Now, visceral as it may seem, following a lifetime of Batman movies, TV series' and comic-books, Gotham City isn't, sadly, a real place.
Try as we might, there's no actual hope of us being able to roll up to the Gotham PD in search of Commissioner Gordon, or hit up Wayne Manor for a cup of sugar/a spare batsuit. No matter how hard we wish, Arkham Asylum is, in reality, not an actual place - much as Batman, sadly, is simply a beloved cultural figure, as opposed to a real life superhero.
That being said, though...
There IS an Actual Place Called Gotham...and it's in Trouble
Y'see, while the City of Gotham only exists within the world of popular culture, the Village of Gotham, in the English county of Nottinghamshire, is very much a real place. Indeed, it's been a real place for a long, long time - since at least 1086, when it was first recorded in the Domesday Book, with a population of twenty families.
In recent times, though, the village - now filled with a bustling 1800 residents - has been experiencing some trouble, with a key community building (The Gotham Royal British Legion Building, part of a charity dedicated to supporting veterans) recently closing its doors due to financial problems, and looking likely to be privately redeveloped.
To stop that from happening, though, the residents of Gotham have turned to a pretty darned traditional source: Batman.
The Residents of Gotham are Looking to Batman (Fans) For Help
That's right - not only have the good people of Gotham launched a project to save their community center, Destination Gotham, but they've appealed to Bat-fans the world over the help save the building from development, and to turn it into a "community-run cafe and visitor hub where village archives can be stored and displayed".
Why, though, would Batman fans from all across the globe want to help out a small village in England, though?
The Village of Gotham is (Indirectly) the Reason Gotham City Has its Name
Yup, the sleepy Nottinghamshire village of Gotham is, via a series of unusual events, the reason Gotham City has its distinctive name.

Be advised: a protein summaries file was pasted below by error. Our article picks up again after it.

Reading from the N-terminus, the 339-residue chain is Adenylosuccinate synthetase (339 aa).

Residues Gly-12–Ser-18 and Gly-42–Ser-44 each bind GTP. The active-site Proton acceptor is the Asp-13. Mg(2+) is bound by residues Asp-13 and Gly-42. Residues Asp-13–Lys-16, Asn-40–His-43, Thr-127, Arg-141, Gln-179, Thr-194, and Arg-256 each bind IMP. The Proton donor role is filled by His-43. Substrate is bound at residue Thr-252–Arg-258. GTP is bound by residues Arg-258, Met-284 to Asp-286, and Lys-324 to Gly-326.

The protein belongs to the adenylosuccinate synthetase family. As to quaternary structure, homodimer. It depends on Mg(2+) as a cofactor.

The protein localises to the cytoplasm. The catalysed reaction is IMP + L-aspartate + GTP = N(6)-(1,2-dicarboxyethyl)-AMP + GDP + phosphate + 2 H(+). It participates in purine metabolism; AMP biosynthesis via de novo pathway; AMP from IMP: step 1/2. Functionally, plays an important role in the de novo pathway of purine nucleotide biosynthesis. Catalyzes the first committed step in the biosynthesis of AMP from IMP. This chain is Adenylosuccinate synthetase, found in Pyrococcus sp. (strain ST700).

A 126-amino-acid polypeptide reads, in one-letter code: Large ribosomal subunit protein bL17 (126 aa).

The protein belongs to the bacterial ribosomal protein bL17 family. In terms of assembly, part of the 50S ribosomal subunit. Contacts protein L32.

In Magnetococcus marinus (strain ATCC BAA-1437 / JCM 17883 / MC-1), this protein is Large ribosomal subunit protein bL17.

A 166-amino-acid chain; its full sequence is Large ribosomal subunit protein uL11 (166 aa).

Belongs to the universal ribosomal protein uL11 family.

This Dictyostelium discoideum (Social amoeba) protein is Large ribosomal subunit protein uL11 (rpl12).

It all started back in the early 1200's, when King John (of largely historically inaccurate Robin Hood villainy fame) was legendarily prevented from travelling through the village by its residents feigning madness. The reason for the deception? Were the King to travel through the village, the road going through it would be proclaimed a public highway (as all roads the King traveled on were), which the villagers were keen to avoid.
True or not, though, the story led to a popular folk saying, "There are more fools pass through Gotham than remain in it", which in turn inspired a nickname for the city of New York, reportedly coined by literary legend Washington Irving back in 1807.
Which, when it came time to give Batman's home town - heavily inspired by New York City - its name, seemingly led to Gotham City coming into cultural existence as a satirical take on the city's nickname. What's more, the village has even be referenced in Batman comic-books, suggesting that the DC-universe sees the two places as having an even more direct relationship:
Batman Fans are Trying to Help the Village Out
As Steve Smith, of the Gotham Geeks Podcast, put it:
"I think that comic fans take their community seriously and I think if they have the opportunity to help the town that gave such an importance piece of the Batman universe its name, especially with all the press about Bill Finger lately, they’d be absolutely willing to help. The power of social media is incredible and if fans heard about something like this, they’d be willing to help out."
Whether or not you want to help out yourself, though - you can find more information right here if you do - it's certainly fascinating to think about the strange tale of a small English village, most famous for a plot involving feigned insanity that (may or may not have actually) happened eight hundred years ago, naming a major comic-book metropolis that's become world famous for its Bat-themed protector.
It's hard not to think The Joker would approve...
What do you reckon, though?
via The Guardian